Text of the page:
the space of 1 year from the making thereof ..., unless the agreement or promise upon
which such action shall be brought, or some note or memorandum thereof shall be
in writing and signed by the party to be charged therewith or by some other person
by her or him thereunto lawfully authorized.
Fla. Stat. § 725.01. “The statute of frauds was enacted to prevent fraud and the enforcement of
claims based on loose verbal statements made faulty by the lapse of time, and ...should be strictly
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construed.” LaRue v. Kalex Constr. & Dev., Inc., 97 So. 3d 251, 253 (Fla. 3d DCA 2012). “It is
well settled that the oral contracts made unenforceable by the statute because they are not to be
performed within a year include only those which cannot be performed within that period.”
Browning v. Poirier, 165 So. 3d 663, 665 (Fla. 2015) (quoting 9 Williston on Contracts § 24:3 (4th
It is clear from the undisputed evidence that Plaintiff’s contract claim is barred by the statute
of frauds as a matter of law. The sole basis for Plaintiff’s contract claim is an oral contract for a
definite three-year term that could not be terminated prior to the expiration of that term. See R.
Hayes Dep. at 19:8-13; 155:2-7. It is undisputed that the alleged oral contract was never reduced to,
or memorialized in, any signed writing. See R. Hayes Dep. at 47:23-48:7. As Defendants
emphasize, these circumstances are similar to those considered in LaRue. There, the Florida
appellate court found that it was “undisputed that LaRue’s complaint was based on an alleged oral
employment agreement, and the agreement and the intent of the parties was that LaRue would
receive a 25% ownership interest in the company if she worked for the company for three years.”
LaRue, 97 So. 3d at 256. Accordingly, as the agreement between Plaintiff and Defendants was not
reduced or memorialized in a signed writing, and because the agreement was incapable of being
performed in one year, the contract on which Plaintiff’s contract claim is based is rendered
unenforceable by the statute of frauds. See Id.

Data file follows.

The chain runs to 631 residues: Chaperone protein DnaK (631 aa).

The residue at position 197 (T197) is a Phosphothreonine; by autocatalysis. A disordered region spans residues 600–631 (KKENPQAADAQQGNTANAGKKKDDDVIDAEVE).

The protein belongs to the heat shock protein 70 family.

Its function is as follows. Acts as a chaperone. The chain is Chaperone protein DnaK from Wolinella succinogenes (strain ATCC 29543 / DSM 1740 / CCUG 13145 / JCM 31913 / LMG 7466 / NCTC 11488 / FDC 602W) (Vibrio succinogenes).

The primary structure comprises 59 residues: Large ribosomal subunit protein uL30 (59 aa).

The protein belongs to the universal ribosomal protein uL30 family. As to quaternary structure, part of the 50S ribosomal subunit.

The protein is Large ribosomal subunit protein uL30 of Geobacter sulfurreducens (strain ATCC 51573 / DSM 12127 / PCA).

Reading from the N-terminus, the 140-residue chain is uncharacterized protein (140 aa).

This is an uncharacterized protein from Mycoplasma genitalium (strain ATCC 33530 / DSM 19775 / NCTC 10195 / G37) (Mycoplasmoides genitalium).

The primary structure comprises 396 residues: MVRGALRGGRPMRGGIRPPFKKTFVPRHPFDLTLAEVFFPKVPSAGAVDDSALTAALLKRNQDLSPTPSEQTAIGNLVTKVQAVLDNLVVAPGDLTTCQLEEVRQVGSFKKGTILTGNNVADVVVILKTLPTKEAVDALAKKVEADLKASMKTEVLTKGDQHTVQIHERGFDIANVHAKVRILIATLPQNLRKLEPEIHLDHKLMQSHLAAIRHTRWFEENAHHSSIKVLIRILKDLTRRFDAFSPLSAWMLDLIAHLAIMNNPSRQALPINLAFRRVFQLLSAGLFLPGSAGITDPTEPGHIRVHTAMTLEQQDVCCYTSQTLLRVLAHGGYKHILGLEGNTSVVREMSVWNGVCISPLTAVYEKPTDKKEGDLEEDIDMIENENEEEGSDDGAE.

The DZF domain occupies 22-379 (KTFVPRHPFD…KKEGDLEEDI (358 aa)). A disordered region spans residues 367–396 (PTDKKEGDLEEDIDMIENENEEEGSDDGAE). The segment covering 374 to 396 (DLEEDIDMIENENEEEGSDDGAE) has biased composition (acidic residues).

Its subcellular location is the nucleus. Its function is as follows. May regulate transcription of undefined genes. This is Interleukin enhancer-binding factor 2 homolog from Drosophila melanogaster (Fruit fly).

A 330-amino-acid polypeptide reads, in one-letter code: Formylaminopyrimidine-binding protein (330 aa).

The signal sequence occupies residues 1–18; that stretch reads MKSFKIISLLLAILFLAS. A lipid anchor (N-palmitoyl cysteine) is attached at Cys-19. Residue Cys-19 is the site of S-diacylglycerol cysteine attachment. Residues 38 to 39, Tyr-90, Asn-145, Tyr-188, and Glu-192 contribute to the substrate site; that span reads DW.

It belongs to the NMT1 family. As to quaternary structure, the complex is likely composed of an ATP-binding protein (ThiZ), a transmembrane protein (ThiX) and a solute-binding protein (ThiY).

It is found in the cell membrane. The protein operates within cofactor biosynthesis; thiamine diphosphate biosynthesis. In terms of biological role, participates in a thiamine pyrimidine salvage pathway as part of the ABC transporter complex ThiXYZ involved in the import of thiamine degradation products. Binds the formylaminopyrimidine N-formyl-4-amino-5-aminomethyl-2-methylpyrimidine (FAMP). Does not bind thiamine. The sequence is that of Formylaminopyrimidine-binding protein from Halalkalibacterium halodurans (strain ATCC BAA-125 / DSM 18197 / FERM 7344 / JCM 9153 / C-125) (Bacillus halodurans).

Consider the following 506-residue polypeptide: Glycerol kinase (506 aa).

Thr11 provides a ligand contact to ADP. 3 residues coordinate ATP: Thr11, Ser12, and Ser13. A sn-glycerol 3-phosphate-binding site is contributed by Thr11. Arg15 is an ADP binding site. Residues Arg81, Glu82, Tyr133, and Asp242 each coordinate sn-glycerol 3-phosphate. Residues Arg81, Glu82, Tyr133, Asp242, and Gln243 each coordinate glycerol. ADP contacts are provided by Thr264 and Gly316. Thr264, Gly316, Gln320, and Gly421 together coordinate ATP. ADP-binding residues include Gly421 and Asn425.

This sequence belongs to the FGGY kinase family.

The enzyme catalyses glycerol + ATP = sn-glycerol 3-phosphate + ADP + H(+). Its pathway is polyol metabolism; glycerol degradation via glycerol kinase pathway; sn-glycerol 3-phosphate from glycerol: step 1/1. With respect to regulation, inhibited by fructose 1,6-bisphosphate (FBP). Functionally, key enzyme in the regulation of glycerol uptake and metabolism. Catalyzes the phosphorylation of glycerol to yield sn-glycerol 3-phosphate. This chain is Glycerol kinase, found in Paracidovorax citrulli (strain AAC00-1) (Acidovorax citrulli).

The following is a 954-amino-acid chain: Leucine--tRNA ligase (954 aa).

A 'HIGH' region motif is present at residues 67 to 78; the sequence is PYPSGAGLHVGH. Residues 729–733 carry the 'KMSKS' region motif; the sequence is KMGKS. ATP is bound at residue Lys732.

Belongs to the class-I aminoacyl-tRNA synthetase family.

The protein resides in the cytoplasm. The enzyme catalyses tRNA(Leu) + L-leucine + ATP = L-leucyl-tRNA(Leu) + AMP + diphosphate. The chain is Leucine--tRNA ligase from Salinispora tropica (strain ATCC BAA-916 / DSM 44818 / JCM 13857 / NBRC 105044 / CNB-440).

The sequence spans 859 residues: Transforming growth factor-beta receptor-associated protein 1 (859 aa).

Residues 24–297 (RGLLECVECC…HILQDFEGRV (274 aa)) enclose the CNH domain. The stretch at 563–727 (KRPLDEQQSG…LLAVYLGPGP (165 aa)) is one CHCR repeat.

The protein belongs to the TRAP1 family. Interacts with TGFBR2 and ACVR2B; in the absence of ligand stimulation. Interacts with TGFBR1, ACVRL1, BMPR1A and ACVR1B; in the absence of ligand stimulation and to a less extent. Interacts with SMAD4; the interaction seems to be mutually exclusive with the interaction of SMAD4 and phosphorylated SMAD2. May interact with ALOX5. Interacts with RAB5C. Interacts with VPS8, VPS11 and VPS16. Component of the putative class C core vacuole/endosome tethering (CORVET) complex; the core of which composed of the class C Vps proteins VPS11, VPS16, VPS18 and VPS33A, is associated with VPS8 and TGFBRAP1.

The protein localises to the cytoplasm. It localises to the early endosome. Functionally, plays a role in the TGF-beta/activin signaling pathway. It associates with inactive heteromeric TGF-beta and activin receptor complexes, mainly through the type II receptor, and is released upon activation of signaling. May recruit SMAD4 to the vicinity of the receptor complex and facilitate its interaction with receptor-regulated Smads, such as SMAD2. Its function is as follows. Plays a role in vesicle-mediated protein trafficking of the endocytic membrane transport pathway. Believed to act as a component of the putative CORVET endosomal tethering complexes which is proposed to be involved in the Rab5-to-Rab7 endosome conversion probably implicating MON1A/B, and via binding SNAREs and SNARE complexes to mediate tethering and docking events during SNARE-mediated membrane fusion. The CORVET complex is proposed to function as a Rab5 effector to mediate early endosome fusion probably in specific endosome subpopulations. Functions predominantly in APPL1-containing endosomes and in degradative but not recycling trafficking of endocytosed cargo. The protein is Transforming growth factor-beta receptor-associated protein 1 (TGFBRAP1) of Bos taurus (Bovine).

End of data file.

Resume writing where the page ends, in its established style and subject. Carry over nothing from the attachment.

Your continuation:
2. Unjust Enrichment Claim
Having determined that the contract between Plaintiff and Defendants is unenforceable by
operation of the statute of frauds, the Court next addresses what impact, if any, the unenforceable
contract has on Plaintiff’s equitable claim for unjust enrichment.
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Defendants assert that Plaintiff’s unjust enrichment claim is also barred by the statute of
frauds. In support, Defendants rely upon a quote from Tews v. Valdeon, No. 12-23026-CIV, 2013
WL 5333205, at *3 (S.D. Fla. Sep. 23, 2013), to the effect that “[t]he statute of frauds applies to
claims for unjust enrichment where the unjust enrichment arose from the alleged contract.” Id.
(Browning v. Poirier, 113 So. 3d 976, 981 (Fla. Dist. Ct. App.), opinion withdrawn and superseded
on reh'g en banc, 128 So. 3d 144 (Fla. Dist. Ct. App. 2013), decision quashed, 165 So. 3d 663 (Fla.
2015), and opinion reinstated, 168 So. 3d 344 (Fla. Dist. Ct. App. 2015) (“a party whose contract
is unenforceable due to the statute of frauds cannot recover for unjust enrichment, as the law will not
imply a contract where an express contract exists regarding the same subject matter.”).
The Court concludes that the authority upon which Defendants’ rely is ambiguous at best and
contrary to the weight of authority. While the court in Tews quoted from the Browning decision, it
found that the contract at issue was not barred by the statute of frauds. Tews, 2013 WL 5333205,